- An algebraic expression containing two terms is called binomial expression.

Example

$( x+a)$

$(\frac {1}{2} +x)$

$(\frac {2}{x} - \frac{1}{x^3})$ - The general form of the binomial expression is $(x+a)$ and expansion $(x+a)^n , n \in N$ is called Binomial expression
- It was developed by Sir Issac newton
- The general expression for the Binomial Theorem is

$(x+a)^n = ^{n}C_{0} x^n a^0 + ^{n}C_{1} x^{n-1} a^1 + ^{n}C_{2} x^{n-2} a^2 + .....+ ^{n}C_{r} x^{n-r} a^r ....+^{n}C_{n} x^{0} a^n $

$(x+a)^{n} = \sum_{k=0}^{n} {}^{n} C_k x^{n-k}a^{k} $

**Proof:**

We can prove this theorem with the help of mathematical induction

Let us assume P(n) be the statement is

$(x+a)^n = ^{n}C_{0} x^n a^0 + ^{n}C_{1} x^{n-1} a^1 + ^{n}C_{2} x^{n-2} a^2 + .....+ ^{n}C_{r} x^{n-r} a^r ....+ ^{n}C_{n} x^{0} a^n $

**Step 1**

Now the value of P(1)

$(x+a)^1 = ^{1}C_{0} x^1 a^0 + ^{1}C_{1} x^{1-1} a^1$

$=(x+a)$

So P(1) is true

**Step 2**

Now the value of P(m)

$(x+a)^m = ^{m}C_{0} x^m a^0 + ^{m}C_{1} x^{m-1} a^1 + ^{m}C_{2} x^{m-2} a^2 + ...+ ^{m}C_{m} x^{0} a^m $

Now we have to prove

$(x+a)^{m+1} = ^{m+1}C_{0} x^{m+1} a^0 + ^{m+1}C_{1} x^{m} a^1 + ^{m+1}C_{2} x^{m-1} a^2 +...+ ^{m+1}C_{m+1} x^{0} a^{m+1} $

Now

$(x+a)^{m+1} =(x+a)(x+a)^m $

$= (x+a)( ^{m+1}C_{0} x^{m+1} a^0 + ^{m+1}C_{1} x^{m} a^1 + ^{m+1}C_{2} x^{m-1} a^2 + ...+ ^{m+1}C_{m+1} x^{0} a^{m+1} $

$= ^m C_0 x^{m+1}a{0} + ( ^mC_1 + ^mC_0) x^ma^1 + (^mC_2 + ^mC_1) x^{m-1}a^2 +.... $ $+(^m C_{m-1} + ^mC_{m}) x^1a^m + ^mC_m x^0a^{m+1}$

As $ ^mC_{r-1} + ^mC_r = ^{m+1}C_r$

So,

$= ^{m+1}C_{0} x^{m+1} a^0 + ^{m+1}C_{1} x^{m} a^1 + ^{m+1}C_{2} x^{m-1} a^2 + ...+ ^{m+1}C_{m+1} x^{0} a^{m+1} $

So by principle of Mathematical induction, P(n) is true for $n \in N$

1 |
$(x+a)^n =\sum_{k=0}^{n} {}^{n} C_k x^{n-k}a^{k} $ We can easily see that $(x+a)^n$ has $(n+1)$ terms as k can have values from 0 to n |

2 |
The sum of indices of x and a in each is equal to n $x^{n-k}a^{k}$ |

3 |
The coefficient ^{n}C_{r} is each term is called binomial coefficient |

4 |
$(x-a)^n$ can be treated as $[x+(-a)]^n$ So $(x -a)^n =\sum_{k=0}^{n} {}^{n} C_k (-1)^k x^{n-k}a^k $ So the terms in the expansion are alternatively positive and negative. The last term is positive or negative depending on the values of n |

5. |
$(1+x)^n$ can be treated as $(x+a)^1$ where x=1 and a=x So $(1 +x)^n =\sum_{k=0}^{n} {}^{n} C_k x^{k}$ This is the expansion is ascending order of power of x |

6. |
$(1+x)^n$ can be treated as $(x+a)^n$ where x=x and a=1 So $(1 +x)^n =\sum_{k=0}^{n} {}^{n} C_k x^{n-k}$ This is the expansion is descending order of power of x |

7. |
$(1-x)^n$ ;can be treated as $(x+a)^n$ where x=1 and a=-x So $(1 -x)^n =\sum_{k=0}^{n} {}^{n} C_k (-1)^k x^{k}$ This is the expansion is ascending order of power of x |

Expand using Binomial Theorem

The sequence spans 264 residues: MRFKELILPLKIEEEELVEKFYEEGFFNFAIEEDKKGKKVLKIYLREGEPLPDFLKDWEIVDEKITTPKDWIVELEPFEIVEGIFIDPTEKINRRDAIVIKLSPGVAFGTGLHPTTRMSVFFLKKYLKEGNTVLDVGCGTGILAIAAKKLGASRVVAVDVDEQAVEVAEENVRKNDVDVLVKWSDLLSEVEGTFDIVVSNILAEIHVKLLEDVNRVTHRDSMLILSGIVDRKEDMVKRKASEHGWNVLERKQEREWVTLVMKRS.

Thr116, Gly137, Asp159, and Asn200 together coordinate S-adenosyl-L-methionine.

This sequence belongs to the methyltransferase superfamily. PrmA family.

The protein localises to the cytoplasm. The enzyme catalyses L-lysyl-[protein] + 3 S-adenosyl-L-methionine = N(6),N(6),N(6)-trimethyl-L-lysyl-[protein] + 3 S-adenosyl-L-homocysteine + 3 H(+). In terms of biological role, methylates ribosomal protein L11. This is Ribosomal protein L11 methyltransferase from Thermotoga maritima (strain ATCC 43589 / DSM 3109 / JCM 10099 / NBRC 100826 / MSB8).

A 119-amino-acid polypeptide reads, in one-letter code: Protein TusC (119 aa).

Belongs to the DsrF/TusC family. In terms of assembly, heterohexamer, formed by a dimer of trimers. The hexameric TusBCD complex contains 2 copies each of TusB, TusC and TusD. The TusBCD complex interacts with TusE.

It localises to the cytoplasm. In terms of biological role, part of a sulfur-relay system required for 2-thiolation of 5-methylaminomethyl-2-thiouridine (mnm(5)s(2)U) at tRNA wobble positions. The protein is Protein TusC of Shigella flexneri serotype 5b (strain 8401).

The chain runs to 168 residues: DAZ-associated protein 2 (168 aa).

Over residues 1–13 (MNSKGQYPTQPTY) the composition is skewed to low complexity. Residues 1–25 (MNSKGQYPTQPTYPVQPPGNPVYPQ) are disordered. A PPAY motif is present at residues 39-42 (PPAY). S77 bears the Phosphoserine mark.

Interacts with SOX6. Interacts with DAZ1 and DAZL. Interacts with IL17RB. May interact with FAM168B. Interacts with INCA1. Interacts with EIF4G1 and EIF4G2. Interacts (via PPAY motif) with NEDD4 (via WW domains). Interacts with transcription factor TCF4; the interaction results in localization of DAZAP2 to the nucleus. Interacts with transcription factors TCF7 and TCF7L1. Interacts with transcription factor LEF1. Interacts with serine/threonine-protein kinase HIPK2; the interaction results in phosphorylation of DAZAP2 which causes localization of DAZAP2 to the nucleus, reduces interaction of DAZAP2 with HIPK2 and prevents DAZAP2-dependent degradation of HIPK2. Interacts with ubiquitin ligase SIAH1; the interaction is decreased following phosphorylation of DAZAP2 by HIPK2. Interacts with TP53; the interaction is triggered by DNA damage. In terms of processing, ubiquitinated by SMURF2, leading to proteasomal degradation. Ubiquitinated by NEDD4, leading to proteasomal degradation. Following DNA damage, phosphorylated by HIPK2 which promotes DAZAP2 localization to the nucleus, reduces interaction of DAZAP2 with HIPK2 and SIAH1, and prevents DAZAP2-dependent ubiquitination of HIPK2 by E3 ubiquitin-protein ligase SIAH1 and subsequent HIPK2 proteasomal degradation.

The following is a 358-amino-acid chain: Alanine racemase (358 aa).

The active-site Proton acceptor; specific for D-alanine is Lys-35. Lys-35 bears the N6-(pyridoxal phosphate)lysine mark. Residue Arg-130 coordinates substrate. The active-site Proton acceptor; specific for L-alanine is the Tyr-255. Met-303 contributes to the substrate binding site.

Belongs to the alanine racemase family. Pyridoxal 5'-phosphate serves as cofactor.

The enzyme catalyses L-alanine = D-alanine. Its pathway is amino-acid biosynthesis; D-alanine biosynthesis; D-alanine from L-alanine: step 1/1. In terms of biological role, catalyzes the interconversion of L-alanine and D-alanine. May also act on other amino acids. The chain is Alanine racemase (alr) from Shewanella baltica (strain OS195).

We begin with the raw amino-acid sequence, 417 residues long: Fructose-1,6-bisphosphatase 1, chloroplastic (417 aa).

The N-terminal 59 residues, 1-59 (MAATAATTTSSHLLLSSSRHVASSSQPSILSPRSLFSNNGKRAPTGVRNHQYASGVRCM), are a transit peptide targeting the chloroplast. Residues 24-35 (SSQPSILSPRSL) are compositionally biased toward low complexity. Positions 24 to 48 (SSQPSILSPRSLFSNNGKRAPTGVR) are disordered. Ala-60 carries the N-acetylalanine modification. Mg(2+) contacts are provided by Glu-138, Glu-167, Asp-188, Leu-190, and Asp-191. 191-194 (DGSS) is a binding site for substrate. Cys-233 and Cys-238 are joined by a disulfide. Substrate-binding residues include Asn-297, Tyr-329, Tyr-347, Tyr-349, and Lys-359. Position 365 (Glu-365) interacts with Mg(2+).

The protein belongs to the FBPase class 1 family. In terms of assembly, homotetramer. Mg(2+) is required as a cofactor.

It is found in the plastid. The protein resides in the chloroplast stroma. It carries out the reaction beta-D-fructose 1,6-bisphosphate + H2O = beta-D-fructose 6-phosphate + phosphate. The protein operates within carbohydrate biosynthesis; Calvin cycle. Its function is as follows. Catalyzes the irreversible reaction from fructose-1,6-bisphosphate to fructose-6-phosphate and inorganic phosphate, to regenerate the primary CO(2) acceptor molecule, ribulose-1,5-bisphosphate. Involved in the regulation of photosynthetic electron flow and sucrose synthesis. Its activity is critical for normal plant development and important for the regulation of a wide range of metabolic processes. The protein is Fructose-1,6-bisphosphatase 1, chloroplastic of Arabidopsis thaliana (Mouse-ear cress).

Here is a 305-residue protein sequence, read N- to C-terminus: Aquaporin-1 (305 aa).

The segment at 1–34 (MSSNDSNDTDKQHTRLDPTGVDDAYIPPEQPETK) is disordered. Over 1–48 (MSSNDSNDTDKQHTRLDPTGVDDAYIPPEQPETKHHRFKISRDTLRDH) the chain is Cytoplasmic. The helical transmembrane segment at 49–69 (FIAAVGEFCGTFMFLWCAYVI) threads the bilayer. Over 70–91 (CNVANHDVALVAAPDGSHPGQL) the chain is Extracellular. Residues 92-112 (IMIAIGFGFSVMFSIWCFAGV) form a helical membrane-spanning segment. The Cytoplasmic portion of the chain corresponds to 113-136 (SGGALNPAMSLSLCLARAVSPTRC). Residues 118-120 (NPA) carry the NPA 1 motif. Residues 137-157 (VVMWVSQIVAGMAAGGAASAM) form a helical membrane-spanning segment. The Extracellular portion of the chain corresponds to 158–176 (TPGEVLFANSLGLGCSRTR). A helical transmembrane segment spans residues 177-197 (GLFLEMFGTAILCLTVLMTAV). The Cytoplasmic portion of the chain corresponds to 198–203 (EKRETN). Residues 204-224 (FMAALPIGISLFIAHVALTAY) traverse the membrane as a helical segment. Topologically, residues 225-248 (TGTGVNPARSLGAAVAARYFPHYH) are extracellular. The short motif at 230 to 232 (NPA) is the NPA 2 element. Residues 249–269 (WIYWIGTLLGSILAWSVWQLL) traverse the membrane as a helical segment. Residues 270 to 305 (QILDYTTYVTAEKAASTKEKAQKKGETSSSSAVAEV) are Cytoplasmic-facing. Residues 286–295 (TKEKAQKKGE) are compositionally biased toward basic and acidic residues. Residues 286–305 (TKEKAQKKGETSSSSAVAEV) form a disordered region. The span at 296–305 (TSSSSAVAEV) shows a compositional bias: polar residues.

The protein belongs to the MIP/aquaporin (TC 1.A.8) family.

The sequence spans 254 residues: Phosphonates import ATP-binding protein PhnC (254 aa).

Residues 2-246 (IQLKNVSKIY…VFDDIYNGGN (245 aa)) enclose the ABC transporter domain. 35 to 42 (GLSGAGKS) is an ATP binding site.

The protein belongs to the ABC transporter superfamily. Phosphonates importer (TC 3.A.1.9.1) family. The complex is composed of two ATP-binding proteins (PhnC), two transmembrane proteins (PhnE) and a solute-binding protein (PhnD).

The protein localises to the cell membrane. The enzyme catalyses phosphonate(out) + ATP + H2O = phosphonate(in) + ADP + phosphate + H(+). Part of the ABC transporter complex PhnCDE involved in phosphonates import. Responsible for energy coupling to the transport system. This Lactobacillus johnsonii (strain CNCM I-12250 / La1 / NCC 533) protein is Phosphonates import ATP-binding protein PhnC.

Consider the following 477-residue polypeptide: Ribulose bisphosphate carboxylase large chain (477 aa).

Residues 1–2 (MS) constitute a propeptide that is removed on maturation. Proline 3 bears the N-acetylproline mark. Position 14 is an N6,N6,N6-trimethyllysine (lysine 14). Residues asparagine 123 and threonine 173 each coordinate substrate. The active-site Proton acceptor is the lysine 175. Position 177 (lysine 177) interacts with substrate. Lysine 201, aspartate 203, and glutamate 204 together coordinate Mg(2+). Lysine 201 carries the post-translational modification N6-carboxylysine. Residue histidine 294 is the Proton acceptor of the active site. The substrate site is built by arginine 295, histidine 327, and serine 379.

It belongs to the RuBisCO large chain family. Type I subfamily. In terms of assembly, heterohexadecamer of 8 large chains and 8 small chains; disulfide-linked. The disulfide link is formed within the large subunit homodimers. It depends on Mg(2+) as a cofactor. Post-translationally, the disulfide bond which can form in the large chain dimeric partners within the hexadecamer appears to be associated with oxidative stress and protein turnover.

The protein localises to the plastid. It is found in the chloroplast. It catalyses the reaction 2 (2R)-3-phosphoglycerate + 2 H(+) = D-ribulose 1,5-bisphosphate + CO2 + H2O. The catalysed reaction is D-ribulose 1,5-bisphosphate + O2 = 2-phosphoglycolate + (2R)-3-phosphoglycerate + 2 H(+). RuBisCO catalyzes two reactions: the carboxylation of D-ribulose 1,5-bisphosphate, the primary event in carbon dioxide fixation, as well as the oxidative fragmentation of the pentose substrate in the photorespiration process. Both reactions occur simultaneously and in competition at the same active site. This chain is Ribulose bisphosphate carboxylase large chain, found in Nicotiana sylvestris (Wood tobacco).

$(x^2 +2)^5$

We know from binomial Theorem

$(x+a)^n = ^{n}C_{0} x^n a^0 + ^{n}C_{1} x^{n-1} a^1 + ^{n}C_{2} x^{n-2} a^2 + .....+ ^{n}C_{r} x^{n-r} a^r ....+^{n}C_{n} x^{0} a^n $

So putting values $x=x^2 ,a=2 \; and \; n=5 $

We get

$(x^2 +2)^5= ^{5}C_{0} (x^2)^5 + ^{5}C_{1} (x^2)^4 2^1 + ^{5}C_{2} (x^2)^3 2^2 + ^{5}C_{3} (x^2)^2 2^3 + ^{5}C_{4} (x^2)^1 2^4 + ^{5}C_{5} (x^2)^0 2^5$ $=x^10 +20x^8 +160x^6 +640x^4 +1280x^2 +1024$

- $(x +2)^6$
- $(1 -x^2)^5$
- $(1 -x)^7$
- $(z - x)^5$

The First term would be = $ ^{n} C_0 x^n a^0$

The Second term would be =$ ^{n} C_1 x^{n-1} a^1$

The Third term would be = $ ^{n} C_2 x^{n-2} a^2$

The Fourth term would be = $ ^{n} C_3 x^{n-3} a^3$

Like wise (k+1) term would be

$T_{k+1}= ^n C_k x^{n-k}a^k $

This is called the general term also as every term can be find using this term

$T_1= T_{0+1}=^n C_0 x^n a^0 $

$T_2= T_{1+1}=^n C_1 x^{n-1} a^1 $

Similarly for

$(x -a)^n =\sum_{k=0}^{n} {}^{n} C_k (-1)^k x^{n-k}a^k $

$T_{k+1}= ^n C_k (-1)^k x^{n-k}a^k $

Again similarly for

$(1 +x)^n =\sum_{k=0}^{n} {}^{n} C_k x^{k}$

$T_{k+1}= ^n C_k x^{k}$

Again similarly for

$(1 -x)^n =\sum_{k=0}^{n} {}^{n} C_k (-1)^k x^{k}$

$T_{k+1}= ^n C_k (-1)^k x^{k}$

Binomial term |
(k+1) term |

$(x+a)^n =\sum_{k=0}^{n} {}^{n} C_k x^{n-k}a^k $ |
$T_{k+1}= ^n C_k x^{n-k}a^k $ |

$(x -a)^n =\sum_{k=0}^{n} {}^{n} C_k (-1)^k x^{n-k}a^k $ |
$T_{k+1}= ^n C_k (-1)^k x^{n-k}a^k $ |

$(1 +x)^n =\sum_{k=0}^{n} {}^{n} C_k x^{k}$ |
$T_{k+1}= ^n C_k x^{k}$ |

$(1 -x)^n =\sum_{k=0}^{n} {}^{n} C_k (-1)^k x^{k}$ |
$T_{k+1}= ^n C_k (-1)^k x^{k}$ |

- A binomial expansion contains $(n+1)$ terms
- If n is even then the middle term would $[(\frac {n}{2}+1 ]$ th term
- If n is odd,then $\frac{n+1}{2} $ and $ \frac {n+3}{3}$ are the middle term

If the coefficient of $(2k + 4)$ and $(k - 2)$ terms in the expansion of $(1+x)^{24}$ are equal then find the value of k

The general term of $(1 + x)^n$ is

$T_{k+1}= ^n C_k x^{k}$

Hence coefficient of (2k + 4)

$T_{2k+4} = T_{2k+3+1} = ^{24} C_{2k+3}$

and coefficient or (k - 2)

$T_{k-2} = T_{k-3+1} = ^{24} C_{k-3}$

As per question both the terms are equal

or (2k + 3) + (k-3) = 24

k = 8

- Prove that $^nC_0 + ^nC_1 + ^nC_2 + .....+ ^nC_n = 2^n $
- Find the Coefficent of $x^5$ in the expansion $(1+x)^3 (1-x)^6$
- Use Binomial theorem to evaluate $(96)^3$

Class 12 Maths Class 12 Physics

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